Home Brewing 101: Bottling Day

There’s three really exciting days in the homebrewing process, with a lot of waiting in between. The first, is brew day when your brew your ingredients together. The second is bottling day and while it’s probably not as exciting as the third, the day you drink your beer, it’s a pretty important day.

Before you start bottling your beer or even setting up the equipment, you need to make sure that beer is done fermenting. If there’s still bubbles flowing in the airlock or your brew hasn’t hit the optimal final gravity for the recipe, you may have to hold off until another day bottle your beer.

However, if the fermenting is done, it’s time to get down to business.

You’re going to need somewhere to put that all that beer. Unless you plan on kegging it, you’re going to need some bottles, about 48-52 of them.

You can get the bottles at your local homebrew store or better yet, drink some quality craft beers and recycle them for your next batch of beer. Avoid ones with screw caps and any that aren’t the brown color.

I like to clean off the labels with a soaking in hot water and Oxyclean or Baking Soda. After sitting in the water for thirty minutes (often less), many labels will easily come off. Don’t forget to clean out the insides of the bottles!

Time To Come Clean
Now, it’s time sanitize your equipment. I hope you didn’t think that the only sanitizing you had to do was on brew day because today you’ll need to make sure your bottles, bottling bucket, bottle caps, hoses, spigot and any other equipment is sanitized.

Sugar Rush
You should have some priming sugar leftover from your ingredient kit. I’ll admit that I thought that this was one of the ingredients that I was going to need on brew day, but in reality it actually needs to be added on brewing day because it’s what gives your beer the carbonation.

The priming sugar is boiled with a cup of water until dissolved then left to cool.

Bucket Time
After the priming sugar is cooled, it’s poured into your bottling bucket. Then you siphon your beer from the fermenting bucket to the bottling bucket. Avoid picking up any of the sediment into the siphon.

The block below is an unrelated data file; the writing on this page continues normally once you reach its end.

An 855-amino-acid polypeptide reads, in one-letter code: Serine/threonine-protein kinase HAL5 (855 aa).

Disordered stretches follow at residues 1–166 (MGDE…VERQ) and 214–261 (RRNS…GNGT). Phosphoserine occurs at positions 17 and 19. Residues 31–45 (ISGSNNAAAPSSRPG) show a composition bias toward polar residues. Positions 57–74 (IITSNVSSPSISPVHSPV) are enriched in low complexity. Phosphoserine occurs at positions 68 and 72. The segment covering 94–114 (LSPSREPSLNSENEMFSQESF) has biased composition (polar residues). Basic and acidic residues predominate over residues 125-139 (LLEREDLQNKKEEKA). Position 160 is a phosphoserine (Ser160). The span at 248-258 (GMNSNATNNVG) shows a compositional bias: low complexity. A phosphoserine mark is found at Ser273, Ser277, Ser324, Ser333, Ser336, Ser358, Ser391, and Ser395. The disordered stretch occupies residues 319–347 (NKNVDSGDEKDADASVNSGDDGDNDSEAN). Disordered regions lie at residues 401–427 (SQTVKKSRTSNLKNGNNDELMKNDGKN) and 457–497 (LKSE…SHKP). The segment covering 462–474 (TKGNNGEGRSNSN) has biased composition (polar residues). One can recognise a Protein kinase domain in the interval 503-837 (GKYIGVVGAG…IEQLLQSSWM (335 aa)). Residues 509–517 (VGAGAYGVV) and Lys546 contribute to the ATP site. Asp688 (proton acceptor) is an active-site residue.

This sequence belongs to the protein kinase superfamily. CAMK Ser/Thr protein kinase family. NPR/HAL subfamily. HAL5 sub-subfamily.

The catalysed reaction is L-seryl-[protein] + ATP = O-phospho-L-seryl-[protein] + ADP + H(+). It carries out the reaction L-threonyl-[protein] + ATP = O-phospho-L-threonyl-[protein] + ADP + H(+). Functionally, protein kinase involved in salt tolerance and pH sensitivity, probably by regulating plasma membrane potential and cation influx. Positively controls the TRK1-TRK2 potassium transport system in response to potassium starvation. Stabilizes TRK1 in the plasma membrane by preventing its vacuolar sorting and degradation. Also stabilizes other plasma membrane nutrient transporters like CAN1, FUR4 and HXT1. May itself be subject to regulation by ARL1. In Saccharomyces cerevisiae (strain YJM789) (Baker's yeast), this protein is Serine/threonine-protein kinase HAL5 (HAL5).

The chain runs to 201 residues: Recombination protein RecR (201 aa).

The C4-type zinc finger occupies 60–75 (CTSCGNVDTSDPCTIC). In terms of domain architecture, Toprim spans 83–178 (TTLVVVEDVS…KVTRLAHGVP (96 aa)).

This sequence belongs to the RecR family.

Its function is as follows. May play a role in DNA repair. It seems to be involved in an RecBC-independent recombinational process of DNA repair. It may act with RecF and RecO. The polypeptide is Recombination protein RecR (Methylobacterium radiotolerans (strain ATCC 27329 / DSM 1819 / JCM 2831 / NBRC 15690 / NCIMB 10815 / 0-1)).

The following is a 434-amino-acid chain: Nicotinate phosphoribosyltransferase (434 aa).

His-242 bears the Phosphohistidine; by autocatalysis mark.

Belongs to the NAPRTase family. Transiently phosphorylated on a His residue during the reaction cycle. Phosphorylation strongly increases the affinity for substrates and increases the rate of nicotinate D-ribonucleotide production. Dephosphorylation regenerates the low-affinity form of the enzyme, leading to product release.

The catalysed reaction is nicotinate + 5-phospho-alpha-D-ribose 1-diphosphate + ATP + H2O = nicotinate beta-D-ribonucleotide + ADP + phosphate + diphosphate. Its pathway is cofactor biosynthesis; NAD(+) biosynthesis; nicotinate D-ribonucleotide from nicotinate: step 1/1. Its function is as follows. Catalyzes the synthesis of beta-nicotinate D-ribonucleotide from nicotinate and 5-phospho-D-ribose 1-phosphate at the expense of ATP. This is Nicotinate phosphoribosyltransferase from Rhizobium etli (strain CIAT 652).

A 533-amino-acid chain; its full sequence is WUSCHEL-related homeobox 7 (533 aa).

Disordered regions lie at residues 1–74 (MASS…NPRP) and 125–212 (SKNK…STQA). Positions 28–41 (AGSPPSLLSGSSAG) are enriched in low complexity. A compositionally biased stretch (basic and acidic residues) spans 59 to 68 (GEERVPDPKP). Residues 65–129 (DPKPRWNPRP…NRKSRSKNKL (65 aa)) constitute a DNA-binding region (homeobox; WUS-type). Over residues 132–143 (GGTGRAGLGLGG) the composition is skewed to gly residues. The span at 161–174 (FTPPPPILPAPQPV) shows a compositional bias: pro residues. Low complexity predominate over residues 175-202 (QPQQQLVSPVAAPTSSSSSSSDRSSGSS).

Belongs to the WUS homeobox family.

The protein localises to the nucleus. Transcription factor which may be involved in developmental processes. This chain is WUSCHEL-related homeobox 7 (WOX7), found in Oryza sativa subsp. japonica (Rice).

Now The Fun Part
If you’re like me, you may want to do this on a floor that’s easy to clean or place a towel where you’re going to be working.

Attach that tube to the spigot and bottle filler.

Take one of your sanitized bottles and put the bottle filler in it. Push the filler down on the bottle on the base of the bottle and your beer will start to flow in. Lift the filler as the beer reaches the top of the bottle. When you pull out the filler, you’ll have just enough room left for air in the neck of the bottle.

Cap your beer and rinse if you like to make a mess like me.

Bottle Conditioning
Store the beer in a cool, dark place for the next one to six weeks (depending on the recipe). I know you don’t want to wait any longer, but this is the part where your beer becomes carbonated and all of the ingredients blend together to make deliciousness.

Getting Close
Finally you get to put your beer in the fridge. Some recipes call for another week or two of refrigerator conditioning, while other recipes just make you wait 24 hours for your beer to cool.

Drink your beer and start planning for your next home brew!


I'm a former coffee blogger, but I’ve been getting to know some really good craft beers and really getting into home brewing. I couldn’t resist starting this little project called Passion For The Pint. When I’m not blogging about coffee or beer, you can find me exploring New Orleans’ wide range of eateries, rooting for the New York Yankees (don’t hate me, I’m originally from New York), working out to burn off the beer calories or reading about beer.

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